Project information

Helping children with juvenile Batten disease

Juvenile Batten disease is a rare, inherited disease with devastating symptoms. Tragically, children affected lose their lives. The ultimate goal of this project is to provide new treatments for children with this cruel and little understood disease.

May 2015 - April 2018

Charity information: Action Medical Research

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  • Need


    Children with juvenile Batten disease suffer a range of distressing symptoms. They start to lose their vision, typically between ages 4 and 7, and develop epilepsy and psychiatric issues. Their physical and mental skills regress and they become severely disabled. Sadly, the disease is fatal. The gene for the disease was discovered nearly 20 years ago, but there is no cure and no effective treatment. We’re determined to see this change.


    As well as working to understand more about this rare disease, researchers are investigating whether a medicine that’s already widely and safely used to control blood pressure in adults might help children with juvenile Batten disease. Exciting preliminary evidence suggests that it might. This study could, therefore, be a vital step in developing an effective treatment.

  • Aims

    Aim 1

    To improve understanding of juvenile Batten disease – this would be a major advance


    » Reveal what a protein called CLN3 does, and so learn more about disease processes and genetic changes that lead to children’s symptoms

    The researchers will describe their findings and highlight potential next steps. Action will assess and share the likely impact of the research.

    Aim 2

    Discover if an existing medicine could be used to help children with juvenile Batten disease


    » Test, in the lab, whether a drug called nifedipine, used to control blood pressure in adults, might be a suitable treatment

    The researchers will describe their findings and highlight potential next steps. Action will assess and share the likely impact of the research.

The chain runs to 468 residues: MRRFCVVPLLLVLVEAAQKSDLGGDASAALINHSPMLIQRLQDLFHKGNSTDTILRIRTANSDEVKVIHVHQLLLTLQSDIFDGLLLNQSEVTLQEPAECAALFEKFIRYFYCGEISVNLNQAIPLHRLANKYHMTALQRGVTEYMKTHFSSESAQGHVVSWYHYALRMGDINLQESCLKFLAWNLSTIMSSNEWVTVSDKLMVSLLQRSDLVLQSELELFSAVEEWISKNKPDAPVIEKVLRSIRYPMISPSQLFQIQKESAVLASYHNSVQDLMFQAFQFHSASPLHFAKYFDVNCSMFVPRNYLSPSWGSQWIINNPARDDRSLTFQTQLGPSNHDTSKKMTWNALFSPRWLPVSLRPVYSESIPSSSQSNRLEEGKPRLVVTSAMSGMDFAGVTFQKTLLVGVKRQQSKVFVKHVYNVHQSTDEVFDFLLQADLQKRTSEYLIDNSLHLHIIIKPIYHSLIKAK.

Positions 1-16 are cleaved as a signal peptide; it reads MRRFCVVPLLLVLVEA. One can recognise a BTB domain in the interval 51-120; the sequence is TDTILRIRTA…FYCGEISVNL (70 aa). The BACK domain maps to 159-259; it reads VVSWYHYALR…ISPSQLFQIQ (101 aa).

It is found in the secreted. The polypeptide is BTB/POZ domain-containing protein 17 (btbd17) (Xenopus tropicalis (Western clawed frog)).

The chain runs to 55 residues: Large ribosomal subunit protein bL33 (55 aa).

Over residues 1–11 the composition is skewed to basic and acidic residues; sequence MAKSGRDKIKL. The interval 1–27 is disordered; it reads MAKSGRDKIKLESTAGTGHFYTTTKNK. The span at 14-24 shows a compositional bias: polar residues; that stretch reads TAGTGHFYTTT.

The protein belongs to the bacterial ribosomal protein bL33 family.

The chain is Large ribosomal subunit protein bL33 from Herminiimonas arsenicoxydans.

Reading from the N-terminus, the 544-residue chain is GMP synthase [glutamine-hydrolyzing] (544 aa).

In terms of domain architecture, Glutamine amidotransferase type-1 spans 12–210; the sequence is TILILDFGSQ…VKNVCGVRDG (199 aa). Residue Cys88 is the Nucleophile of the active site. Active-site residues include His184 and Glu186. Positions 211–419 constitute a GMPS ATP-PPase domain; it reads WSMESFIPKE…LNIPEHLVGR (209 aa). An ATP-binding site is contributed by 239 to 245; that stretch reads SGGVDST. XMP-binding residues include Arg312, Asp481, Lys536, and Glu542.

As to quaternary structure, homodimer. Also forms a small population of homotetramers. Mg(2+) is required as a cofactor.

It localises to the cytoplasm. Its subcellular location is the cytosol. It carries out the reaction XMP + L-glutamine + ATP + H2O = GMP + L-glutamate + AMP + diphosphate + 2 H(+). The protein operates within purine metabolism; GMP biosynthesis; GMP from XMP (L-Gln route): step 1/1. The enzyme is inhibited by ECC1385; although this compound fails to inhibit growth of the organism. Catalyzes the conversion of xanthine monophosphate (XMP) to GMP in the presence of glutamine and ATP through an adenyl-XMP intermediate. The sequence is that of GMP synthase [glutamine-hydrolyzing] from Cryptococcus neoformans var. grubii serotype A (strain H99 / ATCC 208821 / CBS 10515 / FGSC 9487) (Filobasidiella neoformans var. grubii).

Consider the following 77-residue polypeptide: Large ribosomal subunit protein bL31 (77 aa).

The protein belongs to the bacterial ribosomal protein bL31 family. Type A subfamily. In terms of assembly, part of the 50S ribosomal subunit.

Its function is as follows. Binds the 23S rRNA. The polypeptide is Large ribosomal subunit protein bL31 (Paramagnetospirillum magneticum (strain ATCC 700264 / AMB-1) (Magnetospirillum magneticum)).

• Impact


    We hope that this research will prove to be an important step along the path to developing an effective treatment for juvenile Batten disease and so alleviating children’s suffering. When tackling rare diseases, the research process can take many years and it is only with hindsight that the contribution of specific studies can be demonstrated – but making a start is absolutely vital. We share successes with a wide audience so funders can, over time, see the difference their support has made.


    The risk is that the project team may not make any significant progress and meet their intended objectives; however they are required to submit annual interim reports to confirm advancement.


    After the study has finished, the researchers will provide a full report, measuring achievement against objectives. Action may produce an impact report , and we’ll look to communicate this through our Touching Lives magazine and the media.

  • Budget

    Budget - Project Cost: £193,328

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      Amount Heading Description
      £193,328 Researcher costs Funding a project team of two researchers at Cardiff University
  • Background


    This project is taking place at Cardiff University’s School of Biosciences. The faculty has an international reputation for advanced research, supported by a range of high quality facilities, including a specialist laboratory run by Dr Emyr Lloyd Evans.


    Families around the world are living in hope that a new treatment will one day be available for juvenile Batten disease. A treatment that can stop, or slow, the progress of this devastating rare disease is badly needed.

  • Why Us?

    Why Us?

    With 65 years’ experience, Action Medical Research is the leading UK-wide charity funding vital research to help sick and disabled babies and children. Through our gold standard peer review system, we find and fund research most likely to deliver real benefit to children.

    Read more about the Charity running this project.


    Dr Emyr Lloyd-Evans MBiochem DPhil

    Lead researcher. An expert in the biology of lysosomes in health and disease with a successful research track record.

    Mr Luke Haslett MBiochem